Current gripes/dislikes…

The mobile app (at least for iOS) is clunky, at best and is plain ugly.  Although this is true, the website is designed really well and the mobile app could be seen as a way to access the site when you’re not able to get to your computer.  I’ve also found that visiting the site directly from my phone, rather than through the app, to yield a much better experience.

It’s only been a little over a week…

Despite my enthusiasm, I’ve only been using this app for a week (still longer than other apps!).  Although it hasn’t been that long, I have to admit that this is the most confidence I’ve had in continuing staying on track, than I’ve had in a long time.  I’m looking forward to seeing how cool I can make my character and getting to high enough level to start collecting pets! YAY 🙂

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Posted by on March 31, 2015 in Self Improvement

 

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Video Games & Math: A Survival Guide!

math, meme,

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It has been awhile!

Yes, I have to say that it has been a few months since I have posted.  I can truly say that it’s not due to inactivity.  A few injuries in my family caused my time to be completely redirected, but now that everything seems to be getting back on track, I am attempting to get back on schedule with my blog posts.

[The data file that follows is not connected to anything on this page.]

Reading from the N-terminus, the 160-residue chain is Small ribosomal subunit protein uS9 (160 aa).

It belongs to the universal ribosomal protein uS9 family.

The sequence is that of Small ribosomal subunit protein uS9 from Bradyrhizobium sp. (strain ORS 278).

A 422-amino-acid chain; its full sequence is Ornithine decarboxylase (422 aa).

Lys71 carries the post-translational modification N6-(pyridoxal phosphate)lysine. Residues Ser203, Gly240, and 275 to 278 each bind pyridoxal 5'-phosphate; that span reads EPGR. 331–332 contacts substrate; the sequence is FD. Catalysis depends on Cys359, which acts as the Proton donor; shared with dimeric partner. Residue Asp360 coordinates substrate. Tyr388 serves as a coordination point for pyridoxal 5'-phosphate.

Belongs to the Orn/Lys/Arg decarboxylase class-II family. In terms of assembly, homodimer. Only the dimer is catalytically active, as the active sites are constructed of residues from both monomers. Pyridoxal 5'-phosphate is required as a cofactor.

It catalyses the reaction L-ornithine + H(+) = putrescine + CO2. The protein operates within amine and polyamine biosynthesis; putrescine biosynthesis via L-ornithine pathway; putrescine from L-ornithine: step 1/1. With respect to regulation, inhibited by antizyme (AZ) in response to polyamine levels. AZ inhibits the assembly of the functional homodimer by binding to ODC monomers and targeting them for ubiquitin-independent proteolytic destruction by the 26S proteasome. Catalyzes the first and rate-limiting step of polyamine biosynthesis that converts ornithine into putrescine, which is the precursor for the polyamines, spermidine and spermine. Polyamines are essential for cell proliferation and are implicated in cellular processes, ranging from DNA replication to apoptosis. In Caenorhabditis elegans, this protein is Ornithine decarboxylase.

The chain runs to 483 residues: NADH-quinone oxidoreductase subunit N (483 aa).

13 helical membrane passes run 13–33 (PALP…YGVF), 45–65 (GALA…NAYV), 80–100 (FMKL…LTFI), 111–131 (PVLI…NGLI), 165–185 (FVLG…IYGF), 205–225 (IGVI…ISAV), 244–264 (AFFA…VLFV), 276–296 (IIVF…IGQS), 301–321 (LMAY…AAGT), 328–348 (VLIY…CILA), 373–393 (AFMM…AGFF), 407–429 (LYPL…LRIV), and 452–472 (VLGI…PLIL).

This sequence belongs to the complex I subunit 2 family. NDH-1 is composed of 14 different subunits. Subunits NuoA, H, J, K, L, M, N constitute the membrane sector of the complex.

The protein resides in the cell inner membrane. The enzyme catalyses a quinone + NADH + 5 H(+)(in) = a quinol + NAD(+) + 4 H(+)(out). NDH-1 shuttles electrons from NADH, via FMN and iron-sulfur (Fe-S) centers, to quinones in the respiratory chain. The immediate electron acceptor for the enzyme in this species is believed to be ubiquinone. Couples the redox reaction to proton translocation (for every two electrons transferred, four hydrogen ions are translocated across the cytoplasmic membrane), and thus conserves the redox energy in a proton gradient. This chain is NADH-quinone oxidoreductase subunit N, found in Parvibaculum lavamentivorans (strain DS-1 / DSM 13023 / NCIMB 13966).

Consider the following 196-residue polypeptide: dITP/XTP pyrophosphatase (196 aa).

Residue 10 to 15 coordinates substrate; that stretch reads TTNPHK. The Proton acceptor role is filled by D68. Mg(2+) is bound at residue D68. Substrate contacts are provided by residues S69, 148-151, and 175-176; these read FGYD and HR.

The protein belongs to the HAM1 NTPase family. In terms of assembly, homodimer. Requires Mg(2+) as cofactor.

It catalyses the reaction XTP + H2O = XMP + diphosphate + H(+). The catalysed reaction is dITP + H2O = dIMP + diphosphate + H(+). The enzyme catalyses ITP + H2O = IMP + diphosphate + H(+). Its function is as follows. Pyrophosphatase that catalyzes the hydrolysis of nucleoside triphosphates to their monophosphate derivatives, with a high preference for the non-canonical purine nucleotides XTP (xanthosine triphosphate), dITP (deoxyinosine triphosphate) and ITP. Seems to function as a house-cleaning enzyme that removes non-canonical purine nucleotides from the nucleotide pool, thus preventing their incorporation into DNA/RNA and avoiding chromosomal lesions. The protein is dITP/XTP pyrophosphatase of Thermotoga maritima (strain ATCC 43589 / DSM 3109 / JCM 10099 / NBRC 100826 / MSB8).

But first, an update!

So, math? lol.  In a previous post, Math and Game Design, I talked about my fears around not getting enough Math in my curriculum in school.  I found out the deficit was due to how my major was coded and if I wanted to get more Math, I would have to change my major.  I did so without hesitation.  My major originally was a double major in Computer Science and Graphic Design.  I thought this was a good route to follow considering my desired future in making video games.  But then I learned that my school cut out a lot of the math options in order to accommodate the double major status.  Now that I have that situated, Calculus I and II, Discrete Math, Linear Algebra, and Differential Equations are all part of my near future! Well, I actually completed Calculus I already and that was a challenge, but I did well!